You’ve never heard President Joe Biden described quite like this.
An MSNBC contributor described Biden’s decision to run for president in 2020 in terms more befitting a screenplay than real life, saying the ex-senator and vice president was happily retired but forces beyond his control kept pulling him back into the fray. And it was the 2017 Charlottesville riot, after which former President Trump was falsely accused of praising white supremacists, that did it, according to Jason Johnson.
“If you believe the story, which I do, that [Biden] said, ‘I had no intention of running for president,’” said Johnson, a professor at Morgan State University. “He was, he was the retired war hero out in the mountain, chopping wood. Charlottesville brought him back into the fight that he never thought he’d have to fight again.”
— NewsBusters (@newsbusters) September 16, 2022
While it is interesting imagery, Newsbusters pointed out that Biden never served in the military, although he was draft eligible in the Vietnam era. Instead, the former high school football star got five draft deferments for asthma. Also, unlike former President Reagan, who famously spent vacations chopping wood at his Santa Barbara ranch, Biden vacations at a Delaware beach house where he often rides a bike and cutting down trees is likely frowned upon.
Johnson and MSNBC host Nicolle Wallace were discussing a recent speech by Biden at the so-called United We Stand summit, Johnson said he found the speech “charming and engaging.”
Biden has often recalled the August 12, 2017 Charlottesville riot, where a white supremacist fatally ran over a protester, as a motivating factor in his decision to challenge Trump.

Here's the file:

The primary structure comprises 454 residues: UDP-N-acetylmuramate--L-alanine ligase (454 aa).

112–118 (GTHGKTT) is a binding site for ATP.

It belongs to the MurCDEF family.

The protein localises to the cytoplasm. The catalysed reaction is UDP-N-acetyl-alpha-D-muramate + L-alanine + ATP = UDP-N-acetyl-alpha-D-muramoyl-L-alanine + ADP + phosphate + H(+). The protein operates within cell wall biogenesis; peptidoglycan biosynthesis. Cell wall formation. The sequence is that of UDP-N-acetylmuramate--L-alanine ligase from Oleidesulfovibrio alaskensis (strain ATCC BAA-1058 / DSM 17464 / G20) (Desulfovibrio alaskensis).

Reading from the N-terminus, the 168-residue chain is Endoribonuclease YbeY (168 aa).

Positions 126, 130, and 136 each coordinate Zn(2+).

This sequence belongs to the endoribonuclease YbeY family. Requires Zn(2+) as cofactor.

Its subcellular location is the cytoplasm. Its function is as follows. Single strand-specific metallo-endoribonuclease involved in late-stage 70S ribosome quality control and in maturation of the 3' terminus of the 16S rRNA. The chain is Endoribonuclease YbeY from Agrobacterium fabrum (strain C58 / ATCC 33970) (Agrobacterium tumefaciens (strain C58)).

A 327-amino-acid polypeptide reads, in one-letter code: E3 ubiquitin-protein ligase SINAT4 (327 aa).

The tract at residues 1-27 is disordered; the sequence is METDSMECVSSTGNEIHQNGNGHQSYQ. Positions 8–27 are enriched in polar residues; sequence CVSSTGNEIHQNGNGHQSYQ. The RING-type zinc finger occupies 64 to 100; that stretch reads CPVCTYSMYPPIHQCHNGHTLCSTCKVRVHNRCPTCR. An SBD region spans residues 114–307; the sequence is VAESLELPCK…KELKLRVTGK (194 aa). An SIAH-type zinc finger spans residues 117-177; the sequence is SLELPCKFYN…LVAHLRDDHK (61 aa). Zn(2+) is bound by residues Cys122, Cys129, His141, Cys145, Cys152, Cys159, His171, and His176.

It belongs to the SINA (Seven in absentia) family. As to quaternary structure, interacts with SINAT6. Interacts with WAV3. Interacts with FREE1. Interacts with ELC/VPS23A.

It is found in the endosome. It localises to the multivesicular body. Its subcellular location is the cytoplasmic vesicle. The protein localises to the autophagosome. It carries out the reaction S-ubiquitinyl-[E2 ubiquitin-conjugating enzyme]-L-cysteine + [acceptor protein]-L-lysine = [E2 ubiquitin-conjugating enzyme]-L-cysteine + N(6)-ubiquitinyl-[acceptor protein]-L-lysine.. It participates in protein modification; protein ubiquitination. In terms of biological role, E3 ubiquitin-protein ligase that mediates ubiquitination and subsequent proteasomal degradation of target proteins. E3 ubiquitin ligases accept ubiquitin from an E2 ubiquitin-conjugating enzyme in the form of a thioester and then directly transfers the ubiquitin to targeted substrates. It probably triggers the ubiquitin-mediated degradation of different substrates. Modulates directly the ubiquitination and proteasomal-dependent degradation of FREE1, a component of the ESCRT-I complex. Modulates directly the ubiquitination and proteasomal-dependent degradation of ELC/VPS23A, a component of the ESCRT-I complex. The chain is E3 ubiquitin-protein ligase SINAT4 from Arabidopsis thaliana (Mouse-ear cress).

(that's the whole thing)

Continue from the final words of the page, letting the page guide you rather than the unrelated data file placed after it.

“Charlottesville changed everything,” Biden said Thursday at a summit on extremism at the White House attended by the Rev. Al Sharpton, Jonathan Greenblatt of the Anti-Defamation League, and others.
Biden and much of the media claim that Trump praised white supremacists following the Charlottesville riot, which started as a “Unite the Right” rally to protest taking down Confederate statues. Counter protesters showed up to support the effort, but so did members of Antifa and white supremacists.
Although he said there were “very fine people” on both sides of the clash, the full context of his remarks indicated he was referring to the statue debate, and not Antifa or white supremacists, and that he had been against taking down the statues.
“You’re changing history,” Trump told reporters in a ambling Q&A on August 15, 2017. “You’re changing culture. And you had people — and I’m not talking about the neo-Nazis and the white nationalists — because they should be condemned totally. But you had many people in that group other than neo-Nazis and white nationalists. Okay? And the press has treated them absolutely unfairly.”
“Now, in the other group also, you had some fine people,” he continued. “But you also had troublemakers, and you see them come with the black outfits and with the helmets, and with the baseball bats. You had a lot of bad people in the other group.”
Trump also condemned James Alex Fields Jr., who ran down Heather Heyer, calling him a “murderer” and a “disgrace to himself, his family, and this country.”